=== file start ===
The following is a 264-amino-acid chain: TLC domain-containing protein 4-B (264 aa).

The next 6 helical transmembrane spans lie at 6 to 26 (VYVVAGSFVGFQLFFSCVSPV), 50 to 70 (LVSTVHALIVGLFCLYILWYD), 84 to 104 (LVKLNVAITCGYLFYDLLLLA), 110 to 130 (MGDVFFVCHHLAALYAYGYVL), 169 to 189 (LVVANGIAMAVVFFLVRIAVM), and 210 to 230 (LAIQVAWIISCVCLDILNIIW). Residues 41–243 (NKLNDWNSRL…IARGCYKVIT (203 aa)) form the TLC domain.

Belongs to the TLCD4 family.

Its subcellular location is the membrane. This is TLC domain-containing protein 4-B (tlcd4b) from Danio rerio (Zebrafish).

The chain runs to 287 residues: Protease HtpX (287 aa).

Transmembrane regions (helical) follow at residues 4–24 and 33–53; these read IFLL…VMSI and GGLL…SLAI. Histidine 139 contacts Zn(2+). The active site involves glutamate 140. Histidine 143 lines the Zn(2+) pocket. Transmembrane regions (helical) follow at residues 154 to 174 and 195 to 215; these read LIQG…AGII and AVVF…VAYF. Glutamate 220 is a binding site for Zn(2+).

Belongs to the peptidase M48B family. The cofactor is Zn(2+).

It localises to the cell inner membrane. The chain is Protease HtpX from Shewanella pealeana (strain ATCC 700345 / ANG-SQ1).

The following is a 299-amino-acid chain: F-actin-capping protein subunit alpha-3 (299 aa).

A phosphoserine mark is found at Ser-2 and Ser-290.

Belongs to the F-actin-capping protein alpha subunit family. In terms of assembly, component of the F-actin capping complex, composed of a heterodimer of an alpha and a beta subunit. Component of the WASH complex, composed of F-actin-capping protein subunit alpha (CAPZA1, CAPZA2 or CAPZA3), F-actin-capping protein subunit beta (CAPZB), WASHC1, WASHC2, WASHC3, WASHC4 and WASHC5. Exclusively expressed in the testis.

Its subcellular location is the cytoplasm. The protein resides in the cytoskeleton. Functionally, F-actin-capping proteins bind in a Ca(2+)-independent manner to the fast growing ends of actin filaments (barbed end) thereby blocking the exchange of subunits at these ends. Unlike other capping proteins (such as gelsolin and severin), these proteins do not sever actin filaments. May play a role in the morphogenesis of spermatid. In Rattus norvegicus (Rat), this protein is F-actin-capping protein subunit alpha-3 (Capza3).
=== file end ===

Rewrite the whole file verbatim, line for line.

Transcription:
The following is a 264-amino-acid chain: TLC domain-containing protein 4-B (264 aa).

The next 6 helical transmembrane spans lie at 6 to 26 (VYVVAGSFVGFQLFFSCVSPV), 50 to 70 (LVSTVHALIVGLFCLYILWYD), 84 to 104 (LVKLNVAITCGYLFYDLLLLA), 110 to 130 (MGDVFFVCHHLAALYAYGYVL), 169 to 189 (LVVANGIAMAVVFFLVRIAVM), and 210 to 230 (LAIQVAWIISCVCLDILNIIW). Residues 41–243 (NKLNDWNSRL…IARGCYKVIT (203 aa)) form the TLC domain.

Belongs to the TLCD4 family.

Its subcellular location is the membrane. This is TLC domain-containing protein 4-B (tlcd4b) from Danio rerio (Zebrafish).

The chain runs to 287 residues: Protease HtpX (287 aa).

Transmembrane regions (helical) follow at residues 4–24 and 33–53; these read IFLL…VMSI and GGLL…SLAI. Histidine 139 contacts Zn(2+). The active site involves glutamate 140. Histidine 143 lines the Zn(2+) pocket. Transmembrane regions (helical) follow at residues 154 to 174 and 195 to 215; these read LIQG…AGII and AVVF…VAYF. Glutamate 220 is a binding site for Zn(2+).

Belongs to the peptidase M48B family. The cofactor is Zn(2+).

It localises to the cell inner membrane. The chain is Protease HtpX from Shewanella pealeana (strain ATCC 700345 / ANG-SQ1).

The following is a 299-amino-acid chain: F-actin-capping protein subunit alpha-3 (299 aa).

A phosphoserine mark is found at Ser-2 and Ser-290.

Belongs to the F-actin-capping protein alpha subunit family. In terms of assembly, component of the F-actin capping complex, composed of a heterodimer of an alpha and a beta subunit. Component of the WASH complex, composed of F-actin-capping protein subunit alpha (CAPZA1, CAPZA2 or CAPZA3), F-actin-capping protein subunit beta (CAPZB), WASHC1, WASHC2, WASHC3, WASHC4 and WASHC5. Exclusively expressed in the testis.

Its subcellular location is the cytoplasm. The protein resides in the cytoskeleton. Functionally, F-actin-capping proteins bind in a Ca(2+)-independent manner to the fast growing ends of actin filaments (barbed end) thereby blocking the exchange of subunits at these ends. Unlike other capping proteins (such as gelsolin and severin), these proteins do not sever actin filaments. May play a role in the morphogenesis of spermatid. In Rattus norvegicus (Rat), this protein is F-actin-capping protein subunit alpha-3 (Capza3).